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EU states set to scrap digital tax plan

by on07 March 2019


Will work on global reform instead

European Union finance ministers are set to ditch a plan to introduce an EU-wide digital tax next week but agreed to work on a global reform of the taxation of internet companies.

The move will cause Google and Facebook a sigh of relief as they might find themselves paying at least three percent of their profits under the tax.

It looks like there was heavy lobbying against the plan according to the Romanian presidency of the EU wrote: ‚ÄúSome delegations continue to have fundamental objections."

The document showed that EU ministers week are expected to agree instead to keep working on a global tax reform prepared by the Organisation for Economic Co-operation and Development (OECD), a club of mostly wealthy nations.

Global reform of tax rules has been debated for years but has never been agreed as national interests differ widely.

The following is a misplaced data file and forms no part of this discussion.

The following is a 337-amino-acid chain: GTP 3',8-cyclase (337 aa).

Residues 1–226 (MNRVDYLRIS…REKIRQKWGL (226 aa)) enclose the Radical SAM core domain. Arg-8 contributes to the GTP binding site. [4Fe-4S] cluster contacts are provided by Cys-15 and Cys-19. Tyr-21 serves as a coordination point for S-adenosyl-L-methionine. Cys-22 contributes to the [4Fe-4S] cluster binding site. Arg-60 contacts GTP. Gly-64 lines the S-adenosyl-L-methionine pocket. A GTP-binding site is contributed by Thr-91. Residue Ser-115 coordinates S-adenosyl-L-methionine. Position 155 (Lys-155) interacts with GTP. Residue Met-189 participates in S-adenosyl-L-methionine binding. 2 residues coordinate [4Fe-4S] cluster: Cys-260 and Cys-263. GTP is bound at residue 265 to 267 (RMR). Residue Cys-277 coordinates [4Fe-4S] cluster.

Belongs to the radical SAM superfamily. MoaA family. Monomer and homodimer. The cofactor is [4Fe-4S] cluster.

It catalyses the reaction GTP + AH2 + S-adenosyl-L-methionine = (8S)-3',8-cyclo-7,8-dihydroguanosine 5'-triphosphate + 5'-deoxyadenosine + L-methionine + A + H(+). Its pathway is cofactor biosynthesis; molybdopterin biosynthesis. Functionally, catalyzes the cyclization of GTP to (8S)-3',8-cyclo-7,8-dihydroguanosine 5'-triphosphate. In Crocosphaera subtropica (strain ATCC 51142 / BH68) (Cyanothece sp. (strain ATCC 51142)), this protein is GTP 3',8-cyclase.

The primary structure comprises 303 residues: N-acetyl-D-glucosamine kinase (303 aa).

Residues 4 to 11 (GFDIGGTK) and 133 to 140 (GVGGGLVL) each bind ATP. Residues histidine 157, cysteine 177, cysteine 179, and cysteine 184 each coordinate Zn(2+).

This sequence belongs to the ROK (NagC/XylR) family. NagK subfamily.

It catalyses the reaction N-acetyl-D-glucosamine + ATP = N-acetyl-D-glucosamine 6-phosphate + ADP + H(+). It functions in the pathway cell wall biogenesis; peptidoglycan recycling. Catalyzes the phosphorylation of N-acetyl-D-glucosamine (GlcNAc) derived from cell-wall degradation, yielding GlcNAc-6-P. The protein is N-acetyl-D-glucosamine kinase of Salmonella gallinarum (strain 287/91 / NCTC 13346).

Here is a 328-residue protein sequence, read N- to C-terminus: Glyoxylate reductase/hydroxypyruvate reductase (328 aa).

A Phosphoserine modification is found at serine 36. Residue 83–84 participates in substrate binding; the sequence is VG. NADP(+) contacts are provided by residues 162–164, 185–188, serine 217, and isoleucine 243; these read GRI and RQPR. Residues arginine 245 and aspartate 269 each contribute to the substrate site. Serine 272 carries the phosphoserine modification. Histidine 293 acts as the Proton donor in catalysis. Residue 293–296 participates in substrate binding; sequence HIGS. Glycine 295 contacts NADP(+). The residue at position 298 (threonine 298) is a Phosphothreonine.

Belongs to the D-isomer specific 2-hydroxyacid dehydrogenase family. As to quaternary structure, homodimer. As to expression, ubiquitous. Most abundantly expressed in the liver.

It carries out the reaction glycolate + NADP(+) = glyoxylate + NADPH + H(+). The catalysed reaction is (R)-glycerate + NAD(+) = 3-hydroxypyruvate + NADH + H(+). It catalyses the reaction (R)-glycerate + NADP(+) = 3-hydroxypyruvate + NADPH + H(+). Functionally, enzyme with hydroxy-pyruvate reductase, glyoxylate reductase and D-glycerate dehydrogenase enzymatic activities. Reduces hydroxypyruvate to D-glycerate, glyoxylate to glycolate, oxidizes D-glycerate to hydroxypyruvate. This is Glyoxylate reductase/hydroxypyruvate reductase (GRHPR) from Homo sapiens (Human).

Under the plan originally rolled out by the EU Commission last year, large companies would have been required to pay a levy on data sales, online marketplaces and targeted advertising. But several EU states blocked it, fearing a loss of revenues and retaliation from the United States and other countries affected.

Tax reforms on the EU level must be backed by all 28 member states to be approved, but Ireland, which has replaced British rule with one from Silicon Valley, and Scandinavian countries have staunchly opposed the overhaul. Other countries have also been skeptical.

In a bid to salvage the plan, France - the keenest supporter of the tax - agreed in December with Germany, the largest economy in the bloc, to limit its scope only to digital advertising. But even the watered-down plan met with scepticism in some capitals.

As the plan floundered, France, Italy and Spain have moved to introduce digital taxes on the national level.

 

Last modified on 07 March 2019
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